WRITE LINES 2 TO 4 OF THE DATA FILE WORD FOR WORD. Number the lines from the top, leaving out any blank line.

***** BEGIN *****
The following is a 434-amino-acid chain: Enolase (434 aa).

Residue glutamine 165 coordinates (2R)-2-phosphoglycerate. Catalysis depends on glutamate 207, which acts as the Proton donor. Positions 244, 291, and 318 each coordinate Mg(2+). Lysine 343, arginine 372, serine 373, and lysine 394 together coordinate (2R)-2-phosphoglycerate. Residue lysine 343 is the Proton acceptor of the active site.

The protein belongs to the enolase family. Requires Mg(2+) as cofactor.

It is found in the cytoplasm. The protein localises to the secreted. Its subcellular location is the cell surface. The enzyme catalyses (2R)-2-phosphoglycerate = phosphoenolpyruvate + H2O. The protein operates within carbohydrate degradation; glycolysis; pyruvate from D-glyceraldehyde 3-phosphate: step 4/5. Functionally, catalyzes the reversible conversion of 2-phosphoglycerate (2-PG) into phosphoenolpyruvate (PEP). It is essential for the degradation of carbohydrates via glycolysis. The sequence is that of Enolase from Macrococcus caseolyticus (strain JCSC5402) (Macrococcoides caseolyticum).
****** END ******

Residue glutamine 165 coordinates (2R)-2-phosphoglycerate. Catalysis depends on glutamate 207, which acts as the Proton donor. Positions 244, 291, and 318 each coordinate Mg(2+). Lysine 343, arginine 372, serine 373, and lysine 394 together coordinate (2R)-2-phosphoglycerate. Residue lysine 343 is the Proton acceptor of the active site.

The protein belongs to the enolase family. Requires Mg(2+) as cofactor.

It is found in the cytoplasm. The protein localises to the secreted. Its subcellular location is the cell surface. The enzyme catalyses (2R)-2-phosphoglycerate = phosphoenolpyruvate + H2O. The protein operates within carbohydrate degradation; glycolysis; pyruvate from D-glyceraldehyde 3-phosphate: step 4/5. Functionally, catalyzes the reversible conversion of 2-phosphoglycerate (2-PG) into phosphoenolpyruvate (PEP). It is essential for the degradation of carbohydrates via glycolysis. The sequence is that of Enolase from Macrococcus caseolyticus (strain JCSC5402) (Macrococcoides caseolyticum).